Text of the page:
Real World Assessment of an Auto-parametric Electromagnetic Vibration Energy Harvester

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The convention within the eld of vibration energy harvesting (VEH) has revolved around designing resonators with natural frequencies that match single fixed frequency sinusoidal input. However, real world vibrations can be random, multi-frequency, broadband and time-varying in nature. Building upon previous work on auto-parametric resonance, the fundamentally different approach allows multiple axes vibration and has the potential to achieve higher power density as well as wider operational frequency bandwidth. This paper presents the power response of a packaged auto-parametric VEH prototype (practical operational volume 126 cm^3) towards various real world vibration sources including vibration of a bridge, a compressor motor as well as an automobile. At auto-parametric resonance (driven at 23.5 Hz and 1 grms), the prototype can output a peak of 78.9 mW and 4.5 Hz of -3dB bandwidth. Furthermore, up to ~1 mW of average power output was observed from the harvester on the Forth Road Bridge. The harvested electrical energy from various real world sources were used to power up a power conditioning circuit, a wireless sensor mote, a MEMS (micro-electromechanical system) accelerometer and other low power sensors. This demonstrates the concept of self-sustaining vibration-powered wireless sensor systems in real world scenarios, to potentially realise maintenance-free autonomous structural health and condition monitoring.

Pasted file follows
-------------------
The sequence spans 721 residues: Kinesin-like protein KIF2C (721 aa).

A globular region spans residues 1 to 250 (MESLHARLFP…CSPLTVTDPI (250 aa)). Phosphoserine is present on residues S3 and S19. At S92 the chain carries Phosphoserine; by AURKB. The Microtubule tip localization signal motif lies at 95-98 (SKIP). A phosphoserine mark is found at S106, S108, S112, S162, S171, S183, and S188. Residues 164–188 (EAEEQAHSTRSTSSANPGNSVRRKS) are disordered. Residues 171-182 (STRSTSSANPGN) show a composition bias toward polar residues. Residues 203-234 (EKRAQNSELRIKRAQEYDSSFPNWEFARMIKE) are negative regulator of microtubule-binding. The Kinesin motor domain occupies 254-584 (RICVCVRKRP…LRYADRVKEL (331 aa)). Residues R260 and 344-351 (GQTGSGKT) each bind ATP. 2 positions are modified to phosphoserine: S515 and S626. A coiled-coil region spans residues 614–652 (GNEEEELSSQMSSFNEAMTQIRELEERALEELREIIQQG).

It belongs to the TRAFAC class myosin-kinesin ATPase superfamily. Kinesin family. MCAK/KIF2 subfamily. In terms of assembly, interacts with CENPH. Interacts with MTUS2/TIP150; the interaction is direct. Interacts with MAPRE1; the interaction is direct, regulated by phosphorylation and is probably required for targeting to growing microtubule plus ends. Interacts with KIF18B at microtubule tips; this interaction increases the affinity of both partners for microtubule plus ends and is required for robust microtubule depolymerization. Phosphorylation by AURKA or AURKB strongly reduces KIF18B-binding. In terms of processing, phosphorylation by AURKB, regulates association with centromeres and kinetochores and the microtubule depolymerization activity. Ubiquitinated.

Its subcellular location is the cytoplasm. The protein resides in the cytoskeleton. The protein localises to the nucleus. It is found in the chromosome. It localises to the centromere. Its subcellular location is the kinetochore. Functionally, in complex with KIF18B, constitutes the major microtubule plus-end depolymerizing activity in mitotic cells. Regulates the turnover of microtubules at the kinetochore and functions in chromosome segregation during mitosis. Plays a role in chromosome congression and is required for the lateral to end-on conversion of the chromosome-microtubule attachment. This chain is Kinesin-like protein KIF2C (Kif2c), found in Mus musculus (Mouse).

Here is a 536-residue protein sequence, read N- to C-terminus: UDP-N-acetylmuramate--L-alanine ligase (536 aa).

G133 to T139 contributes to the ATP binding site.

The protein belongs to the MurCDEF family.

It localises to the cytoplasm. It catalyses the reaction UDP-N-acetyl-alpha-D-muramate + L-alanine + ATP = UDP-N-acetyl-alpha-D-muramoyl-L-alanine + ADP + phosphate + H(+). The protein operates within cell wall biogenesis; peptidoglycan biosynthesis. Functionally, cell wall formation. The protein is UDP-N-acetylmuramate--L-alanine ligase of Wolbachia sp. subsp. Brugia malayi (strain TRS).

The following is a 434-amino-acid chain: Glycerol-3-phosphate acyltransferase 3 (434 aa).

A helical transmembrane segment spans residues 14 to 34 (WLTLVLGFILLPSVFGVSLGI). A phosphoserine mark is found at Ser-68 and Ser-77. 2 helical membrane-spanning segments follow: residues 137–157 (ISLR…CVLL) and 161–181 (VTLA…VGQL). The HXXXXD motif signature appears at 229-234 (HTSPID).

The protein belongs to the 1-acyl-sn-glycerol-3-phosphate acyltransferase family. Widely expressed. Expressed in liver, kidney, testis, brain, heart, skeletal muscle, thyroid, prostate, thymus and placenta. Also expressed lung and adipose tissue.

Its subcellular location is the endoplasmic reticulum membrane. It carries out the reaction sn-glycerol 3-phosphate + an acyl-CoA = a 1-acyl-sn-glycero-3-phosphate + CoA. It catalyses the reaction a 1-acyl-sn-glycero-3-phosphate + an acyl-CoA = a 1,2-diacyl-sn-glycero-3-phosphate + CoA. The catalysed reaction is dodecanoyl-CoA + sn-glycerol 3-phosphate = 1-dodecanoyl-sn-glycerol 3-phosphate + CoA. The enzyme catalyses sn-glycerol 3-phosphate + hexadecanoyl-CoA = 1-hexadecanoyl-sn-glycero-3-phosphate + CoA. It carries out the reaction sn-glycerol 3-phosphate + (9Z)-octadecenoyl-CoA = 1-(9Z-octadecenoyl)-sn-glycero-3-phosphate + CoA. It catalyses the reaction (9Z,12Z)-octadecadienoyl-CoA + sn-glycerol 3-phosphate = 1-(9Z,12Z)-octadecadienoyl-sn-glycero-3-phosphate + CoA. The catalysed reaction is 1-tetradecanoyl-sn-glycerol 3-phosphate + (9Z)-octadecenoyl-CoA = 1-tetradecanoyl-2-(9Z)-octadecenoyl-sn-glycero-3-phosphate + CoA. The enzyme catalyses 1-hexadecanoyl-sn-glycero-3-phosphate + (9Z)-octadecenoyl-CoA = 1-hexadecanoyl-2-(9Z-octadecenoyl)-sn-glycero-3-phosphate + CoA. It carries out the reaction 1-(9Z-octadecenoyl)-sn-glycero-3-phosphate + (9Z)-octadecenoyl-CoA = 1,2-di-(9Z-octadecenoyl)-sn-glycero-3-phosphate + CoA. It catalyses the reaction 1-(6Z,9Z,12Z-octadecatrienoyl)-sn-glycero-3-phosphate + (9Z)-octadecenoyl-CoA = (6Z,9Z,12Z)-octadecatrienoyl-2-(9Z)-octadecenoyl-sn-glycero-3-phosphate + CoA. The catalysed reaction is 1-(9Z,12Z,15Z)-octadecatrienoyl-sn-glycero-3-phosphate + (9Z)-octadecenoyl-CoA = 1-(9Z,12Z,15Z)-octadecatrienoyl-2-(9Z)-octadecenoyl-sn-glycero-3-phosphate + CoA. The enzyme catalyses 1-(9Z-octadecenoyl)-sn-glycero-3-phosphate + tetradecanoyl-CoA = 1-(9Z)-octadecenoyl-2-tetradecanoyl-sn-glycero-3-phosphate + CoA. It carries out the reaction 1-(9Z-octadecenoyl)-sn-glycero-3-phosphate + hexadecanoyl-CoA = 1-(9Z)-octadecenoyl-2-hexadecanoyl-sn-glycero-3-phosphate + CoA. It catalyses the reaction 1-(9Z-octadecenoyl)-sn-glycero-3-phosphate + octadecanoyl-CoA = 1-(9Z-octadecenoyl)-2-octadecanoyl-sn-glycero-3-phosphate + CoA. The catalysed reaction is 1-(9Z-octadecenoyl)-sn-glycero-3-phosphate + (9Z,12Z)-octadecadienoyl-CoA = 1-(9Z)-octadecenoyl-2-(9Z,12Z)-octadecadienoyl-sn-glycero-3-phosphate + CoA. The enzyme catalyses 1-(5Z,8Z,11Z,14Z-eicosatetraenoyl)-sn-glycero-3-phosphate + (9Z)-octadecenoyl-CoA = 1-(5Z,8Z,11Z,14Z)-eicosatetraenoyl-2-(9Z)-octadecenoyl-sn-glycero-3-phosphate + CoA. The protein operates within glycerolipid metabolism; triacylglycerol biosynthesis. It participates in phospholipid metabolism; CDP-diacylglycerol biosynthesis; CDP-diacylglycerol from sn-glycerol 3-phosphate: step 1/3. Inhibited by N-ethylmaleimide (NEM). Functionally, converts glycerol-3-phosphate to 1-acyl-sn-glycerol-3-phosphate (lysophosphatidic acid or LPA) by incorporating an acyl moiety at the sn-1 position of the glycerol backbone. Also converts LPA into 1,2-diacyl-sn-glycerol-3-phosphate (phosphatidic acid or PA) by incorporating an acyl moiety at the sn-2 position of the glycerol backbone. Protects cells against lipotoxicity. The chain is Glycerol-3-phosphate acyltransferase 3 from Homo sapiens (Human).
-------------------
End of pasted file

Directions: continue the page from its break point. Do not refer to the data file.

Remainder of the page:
electromagnetic, parametric resonance, vibration energy harvesting, real vibration data, bridge, compressor, automobile
Journal Title
Journal of Intelligent Material Systems and Structures
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Engineering and Physical Sciences Research Council (EP/L010917/1)
Engineering and Physical Sciences Research Council (EP/N021614/1)
Engineering and Physical Sciences Research Council (EP/K000314/1)
Engineering and Physical Sciences Research Council (EP/I019308/1)
This work was supported by EPSRC (grant EP/L010917/1) and the Cambridge Centre for Smart Infrastructure and Construction.